Design

At first glance the 55-200mm looks much like any other telezoom lens, with a broad zoom ring in the centre of the barrel and a manual focus ring towards the front, plus a couple of control switches on the side. However a closer look reveals that there's also an aperture ring towards the back of the barrel, close to the camera body. Like on the XF 18-55mm zoom, but unlike the Fujinon primes, this is unmarked and has no end-stops. Rotating it one click results in a 1/3 stop change in the aperture setting.

What the pictures alone can't convey is the high quality of construction. The exterior of the barrel is all metal, with a ribbed rubber coating on the zoom ring. The extending section is made from high-quality plastic, and there's impressively little play at full telephoto. The overall impression is of a distinctly premium product that feels totally at home on the X-Pro1.

On the camera

The 55-200mm is, as you'd expect, the largest XF lens so far, and starts to look decidedly bulky on the X-Pro1 let alone the smaller X-E1. Despite this is it still handles quite acceptably - you simply support the camera and lens with your left hand. However the rangefinder-style form factor never feels quite as comfortable for telephoto work as an SLR, and we suspect many users will prefer to use this lens with an accessory grip on the camera, especially for extended shooting periods.

The smooth and well-damped zoom ring falls naturally to hand, providing the main support for the camera/lens combination. The aperture ring is situated close behind it, and its not-too-tight click stops mean that it can be adjusted by reaching backward with your ring finger. Likewise the focus ring can be operated by reaching forward with your forefinger, and overall it's possible to operate all three controls without having to substantially change your grip on the lens while shooting.

One minor point is that the lens barrel substantially underhangs the camera body. This could conceivably cause problems with large quick release tripod plates, although a cut-out in the conical portion of the barrel gives about 30mm clearance in front of the centre-point of the tripod socket. (It also means that the camera doesn't sit flat when set down on a table).

Behaviour with the X-Pro1's optical viewfinder

When the 55-200mm is used on the X-Pro1, it's possible to use the optical viewfinder as usual across a very restricted range at the wide end of the zoom. But as soon as you get past 60mm, the frameline in the viewfinder turns red and no longer adjusts in size as you zoom in further. This makes sense to us - at this point the frameline is getting pretty small in the finder, and parallax error becoming progressively less predictable. Overall it's simply more practical to switch to the EVF and be done with it.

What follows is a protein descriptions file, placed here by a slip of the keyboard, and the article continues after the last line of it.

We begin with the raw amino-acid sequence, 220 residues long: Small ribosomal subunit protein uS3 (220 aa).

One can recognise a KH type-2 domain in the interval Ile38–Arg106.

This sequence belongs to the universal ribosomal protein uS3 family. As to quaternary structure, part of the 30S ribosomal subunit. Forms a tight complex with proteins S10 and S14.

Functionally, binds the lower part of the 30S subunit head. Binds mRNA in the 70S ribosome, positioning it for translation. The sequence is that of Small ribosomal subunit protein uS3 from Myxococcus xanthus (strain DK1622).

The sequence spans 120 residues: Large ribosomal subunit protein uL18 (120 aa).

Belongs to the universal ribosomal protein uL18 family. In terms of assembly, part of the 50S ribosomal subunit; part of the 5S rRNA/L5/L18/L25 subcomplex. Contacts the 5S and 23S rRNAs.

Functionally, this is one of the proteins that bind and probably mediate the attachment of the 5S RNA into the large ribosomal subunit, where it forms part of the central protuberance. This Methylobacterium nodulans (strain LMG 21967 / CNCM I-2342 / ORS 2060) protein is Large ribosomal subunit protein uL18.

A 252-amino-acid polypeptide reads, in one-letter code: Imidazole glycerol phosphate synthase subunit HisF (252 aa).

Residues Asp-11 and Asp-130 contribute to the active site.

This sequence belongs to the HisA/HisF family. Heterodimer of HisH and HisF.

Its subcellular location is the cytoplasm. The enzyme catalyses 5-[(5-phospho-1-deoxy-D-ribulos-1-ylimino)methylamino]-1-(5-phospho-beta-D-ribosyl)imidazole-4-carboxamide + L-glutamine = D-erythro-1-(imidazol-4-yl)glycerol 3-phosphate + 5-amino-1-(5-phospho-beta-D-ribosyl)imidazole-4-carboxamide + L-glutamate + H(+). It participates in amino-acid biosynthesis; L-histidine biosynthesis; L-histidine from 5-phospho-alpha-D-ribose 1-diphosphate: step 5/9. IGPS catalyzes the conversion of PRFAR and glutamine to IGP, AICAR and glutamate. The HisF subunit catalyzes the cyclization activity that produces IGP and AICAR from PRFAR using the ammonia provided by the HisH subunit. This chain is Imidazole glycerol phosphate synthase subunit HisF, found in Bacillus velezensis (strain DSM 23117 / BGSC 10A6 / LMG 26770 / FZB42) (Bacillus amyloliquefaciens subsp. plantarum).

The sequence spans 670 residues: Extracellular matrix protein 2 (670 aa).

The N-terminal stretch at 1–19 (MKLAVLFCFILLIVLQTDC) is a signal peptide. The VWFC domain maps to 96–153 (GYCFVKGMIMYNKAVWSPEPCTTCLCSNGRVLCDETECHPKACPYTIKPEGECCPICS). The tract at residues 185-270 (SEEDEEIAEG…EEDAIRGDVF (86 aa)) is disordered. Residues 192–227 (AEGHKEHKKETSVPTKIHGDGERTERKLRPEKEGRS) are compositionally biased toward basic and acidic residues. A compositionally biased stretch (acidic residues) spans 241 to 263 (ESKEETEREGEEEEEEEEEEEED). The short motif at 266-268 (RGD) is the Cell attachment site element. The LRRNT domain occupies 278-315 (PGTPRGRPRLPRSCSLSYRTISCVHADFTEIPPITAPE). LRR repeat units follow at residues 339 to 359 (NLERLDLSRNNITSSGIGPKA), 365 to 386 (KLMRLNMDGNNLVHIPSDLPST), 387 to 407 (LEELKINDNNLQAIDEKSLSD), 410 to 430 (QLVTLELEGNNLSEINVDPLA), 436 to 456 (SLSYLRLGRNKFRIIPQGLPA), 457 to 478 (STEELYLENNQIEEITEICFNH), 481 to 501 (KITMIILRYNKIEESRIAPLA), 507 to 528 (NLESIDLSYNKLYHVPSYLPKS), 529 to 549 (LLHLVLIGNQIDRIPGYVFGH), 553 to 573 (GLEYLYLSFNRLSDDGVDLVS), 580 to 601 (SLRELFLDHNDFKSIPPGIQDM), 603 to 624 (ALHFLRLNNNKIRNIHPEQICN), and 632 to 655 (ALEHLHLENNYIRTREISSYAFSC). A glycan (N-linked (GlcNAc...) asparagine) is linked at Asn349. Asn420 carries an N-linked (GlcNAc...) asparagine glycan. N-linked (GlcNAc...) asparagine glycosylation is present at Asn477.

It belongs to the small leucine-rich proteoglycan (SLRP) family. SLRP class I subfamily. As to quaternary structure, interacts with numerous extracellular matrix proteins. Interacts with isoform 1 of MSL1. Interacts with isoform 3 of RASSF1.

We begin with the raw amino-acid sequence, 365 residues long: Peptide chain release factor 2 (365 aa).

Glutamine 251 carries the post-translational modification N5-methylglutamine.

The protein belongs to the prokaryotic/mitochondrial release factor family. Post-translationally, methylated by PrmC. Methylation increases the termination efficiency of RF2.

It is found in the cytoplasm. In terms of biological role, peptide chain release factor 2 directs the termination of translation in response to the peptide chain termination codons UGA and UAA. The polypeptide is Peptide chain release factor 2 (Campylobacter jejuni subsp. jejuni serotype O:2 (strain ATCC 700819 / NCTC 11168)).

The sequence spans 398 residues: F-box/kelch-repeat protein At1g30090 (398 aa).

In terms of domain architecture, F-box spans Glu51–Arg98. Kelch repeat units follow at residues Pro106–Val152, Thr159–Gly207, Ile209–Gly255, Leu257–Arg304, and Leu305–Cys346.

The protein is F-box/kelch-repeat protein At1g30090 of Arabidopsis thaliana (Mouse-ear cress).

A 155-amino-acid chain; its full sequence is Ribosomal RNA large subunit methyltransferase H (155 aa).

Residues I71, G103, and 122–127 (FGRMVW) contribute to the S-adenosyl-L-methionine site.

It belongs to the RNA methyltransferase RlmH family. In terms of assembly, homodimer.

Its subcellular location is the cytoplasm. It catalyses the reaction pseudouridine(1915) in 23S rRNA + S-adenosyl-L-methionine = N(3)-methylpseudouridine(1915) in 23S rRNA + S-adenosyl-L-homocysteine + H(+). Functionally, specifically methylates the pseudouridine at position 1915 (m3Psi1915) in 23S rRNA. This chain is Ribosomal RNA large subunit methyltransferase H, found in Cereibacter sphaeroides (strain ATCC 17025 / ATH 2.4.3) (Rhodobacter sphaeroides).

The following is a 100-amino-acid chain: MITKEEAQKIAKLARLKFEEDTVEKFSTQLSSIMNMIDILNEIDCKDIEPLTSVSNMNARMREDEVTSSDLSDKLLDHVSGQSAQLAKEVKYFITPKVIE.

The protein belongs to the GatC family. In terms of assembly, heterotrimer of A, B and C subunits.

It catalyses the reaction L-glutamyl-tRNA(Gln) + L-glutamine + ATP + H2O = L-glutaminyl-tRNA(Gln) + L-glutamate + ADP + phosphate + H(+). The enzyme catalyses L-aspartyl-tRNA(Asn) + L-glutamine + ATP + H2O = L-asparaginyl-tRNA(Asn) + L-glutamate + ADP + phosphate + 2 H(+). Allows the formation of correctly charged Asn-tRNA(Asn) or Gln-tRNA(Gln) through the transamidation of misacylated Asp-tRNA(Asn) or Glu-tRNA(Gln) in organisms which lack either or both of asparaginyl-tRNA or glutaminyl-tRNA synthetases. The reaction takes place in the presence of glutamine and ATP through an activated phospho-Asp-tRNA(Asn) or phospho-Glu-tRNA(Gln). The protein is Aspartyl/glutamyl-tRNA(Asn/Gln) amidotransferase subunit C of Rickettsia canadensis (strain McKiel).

Size and design compared to XF 18-55mm F2.8-4 R LM OIS

Here's the 55-200mm alongside the XF 18-55mm F2.8-4 R LM OIS standard zoom, which is the 'kit' lens for the X-E1. It offers essentially identical layout and operation, with all the same controls in all the same places, which should make swapping between the two a breeze. It is, of course, distinctly larger and heavier.

Lens body elements

The lens uses Fujifilm's own X mount, meaning it will work on the company's X-series mirrorless cameras only.

All communication between the camera and lens is electronic, and both focus and aperture are set electronically too. Neither can be adjusted with the lens removed from the camera.
The filter thread is 62mm, which unfortunately isn't shared with any existing XF lenses. Filters don't rotate on focusing.
The manual focus ring has a finely-ridged metal grip that's a relatively generous 15mm wide. It's beautifully-damped and rotates very smoothly, but without any end stops.

As with the other X-system lenses, manual focusing is electronically- rather than mechanically-coupled, and works by driving the lens's built-in focus motors.
The zoom ring has a finely-ribbed 37mm wide grip, and rotates 60 degrees between the 55 and 200mm settings. The barrel extends 58mm (2.3") in the process, with impressively little play at full telephoto.
Two small switches control image stabilization and aperture setting. With the latter in the 'A' position the camera sets the aperture automatically (i.e. either Program or Shutter Priority mode). The switches are slightly differently shaped to aid identification by touch.

The aperture ring itself is unmarked, with click stops at 6° intervals which each give 1/3 stop changes in aperture value.
The lens comes with a 65mm (2.6") deep, bayonet-type cylindrical hood. It's moulded from thick black plastic, with internal ribbing to minimise the reflection of stray light into the lens.
The hood reverses over the lens for storage. This leaves about 9mm of the zoom ring's grip accessible - just about enough to grab for a quick shot.

The hood has index marks for mounting it on the lens (a solid circle for shooting, an open one for reversing). It fits quite tightly on the lens, and we've found it to be oddly difficult to take on and off by feel without lining these marks up first.

Reported aperture vs focal length

The camera reports the following apertures at the focal lengths marked on the zoom ring:

Focal length
55mm
70mm
100mm
135mm
200mm
Max aperture
F3.5
F3.5
F4
F4.5
F4.8
Min aperture
F22
F22
F22
F22
F22